SOUTH RAKKAS CREW with BONJAY and NASTY NAV at Wrongbar (1279 Queen West), Friday (May 9), 10 pm. $10. 416-516-8677. Rating: NNNNN
When Toronto-bred, Orlando-based production duo South Rakkas Crew get booked to play a gig, one of the first things they need to find out is how the promoters know them.
“We have such a wide fan base, different promoters expect different things,” explains Dennis “Dow Jones” Shaw. “If a sound crew brings us out, they’re expecting the dancehall thing. If it’s at someplace like Fabric, they want us to mix it up with electro. It just depends on why they’re calling you.”
Not many other producers are making waves equally in hardcore dancehall reggae circles and the hipster dance scene. One minute they’re putting out riddim records featuring some of the biggest names in reggae (Beenie Man, Elephant Man, Bounty Killer, Capleton and Lady Saw, among many more
) and the next they’re dropping futuristic dancehall electro on Diplo’s Mad Decent label.
It’s good for business to be so flexible, but it has led some to wonder if they’re turning their backs on their reggae roots.
“We did a show in France where the promoter told us when we came off the plane that the dancehall guys were boycotting our gig because we were playing an electro party. I like the electro scene – they’re very hype, and you get a lot of freedom as a DJ – but I don’t want to dis the dancehall crowd, because it’s not really about that. I love dancehall, and that’s my thing, but I have more creative freedom with the hipster crowd.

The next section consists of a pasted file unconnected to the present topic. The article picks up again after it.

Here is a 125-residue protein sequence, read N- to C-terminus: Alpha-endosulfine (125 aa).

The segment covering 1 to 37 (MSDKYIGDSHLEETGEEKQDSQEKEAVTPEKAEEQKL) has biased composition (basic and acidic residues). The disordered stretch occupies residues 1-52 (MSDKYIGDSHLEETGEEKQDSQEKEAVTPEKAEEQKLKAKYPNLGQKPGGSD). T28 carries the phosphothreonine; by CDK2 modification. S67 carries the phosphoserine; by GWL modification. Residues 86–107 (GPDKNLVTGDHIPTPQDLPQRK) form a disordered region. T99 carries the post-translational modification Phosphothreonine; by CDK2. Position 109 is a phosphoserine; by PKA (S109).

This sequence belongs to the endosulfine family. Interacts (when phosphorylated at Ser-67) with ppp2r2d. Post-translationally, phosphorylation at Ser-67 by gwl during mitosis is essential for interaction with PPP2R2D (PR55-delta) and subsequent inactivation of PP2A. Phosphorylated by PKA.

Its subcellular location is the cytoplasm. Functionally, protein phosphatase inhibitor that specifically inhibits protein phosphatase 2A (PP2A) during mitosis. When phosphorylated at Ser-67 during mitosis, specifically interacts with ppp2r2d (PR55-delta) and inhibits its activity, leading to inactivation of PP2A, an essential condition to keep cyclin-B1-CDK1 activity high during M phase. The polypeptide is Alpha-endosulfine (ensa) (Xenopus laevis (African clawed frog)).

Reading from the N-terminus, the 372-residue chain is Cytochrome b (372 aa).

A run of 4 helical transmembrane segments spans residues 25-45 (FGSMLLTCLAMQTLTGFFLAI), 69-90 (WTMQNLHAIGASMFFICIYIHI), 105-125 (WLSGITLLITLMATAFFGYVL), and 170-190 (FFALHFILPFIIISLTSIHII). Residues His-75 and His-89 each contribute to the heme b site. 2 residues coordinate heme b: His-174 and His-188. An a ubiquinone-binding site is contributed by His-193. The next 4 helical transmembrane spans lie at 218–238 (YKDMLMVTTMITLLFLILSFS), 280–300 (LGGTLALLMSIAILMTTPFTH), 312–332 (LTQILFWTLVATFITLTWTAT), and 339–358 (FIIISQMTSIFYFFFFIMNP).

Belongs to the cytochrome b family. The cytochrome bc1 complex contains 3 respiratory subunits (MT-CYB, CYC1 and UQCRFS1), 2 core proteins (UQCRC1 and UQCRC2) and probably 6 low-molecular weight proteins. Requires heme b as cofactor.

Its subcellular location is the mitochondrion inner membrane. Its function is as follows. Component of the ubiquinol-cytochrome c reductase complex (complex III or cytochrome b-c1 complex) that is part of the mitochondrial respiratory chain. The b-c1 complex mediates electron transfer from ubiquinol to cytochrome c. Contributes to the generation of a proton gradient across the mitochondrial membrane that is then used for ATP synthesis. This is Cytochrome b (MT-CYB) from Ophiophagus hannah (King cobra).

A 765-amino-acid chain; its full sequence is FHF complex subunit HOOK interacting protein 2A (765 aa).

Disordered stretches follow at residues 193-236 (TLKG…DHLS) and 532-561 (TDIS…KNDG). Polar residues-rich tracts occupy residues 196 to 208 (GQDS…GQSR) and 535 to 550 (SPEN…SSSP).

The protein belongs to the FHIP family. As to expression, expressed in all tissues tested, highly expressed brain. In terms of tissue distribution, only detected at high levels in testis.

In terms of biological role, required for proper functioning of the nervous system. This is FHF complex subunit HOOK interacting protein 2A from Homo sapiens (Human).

“My goal with South Rakkas Crew is to bring reggae music to a wider audience. Dancehall has been in a certain place for a long time and hasn’t truly crossed over and gotten out the way I think it should. To be part of that transition, you need to fuse it with different things and make it more palatable to different markets. We’re trying to help build those bridges.”
Even though they made their name after leaving Toronto for Orlando
, South Rakkas Crew still make a point of giving credit to their hometown for their sound. The newest, hottest flavours in dance music always come from cross-pollination, and Toronto is one of the few places in the world where that attitude flourishes.
“People ask us about our influences, but it just comes naturally for us coming from Toronto. We both went through all those phases that most people in Toronto go through; I was into house at one point, I was into hip-hop at one point, I was a little raggamuffin for a while and only listened to dancehall. The music we make is a reflection of that. We’re not trying to do crossover music – it’s just what feels good to us.
“People who come from Toronto and other urban areas in Canada have an advantage right now. The U.S. is so much more segregated, on every level.”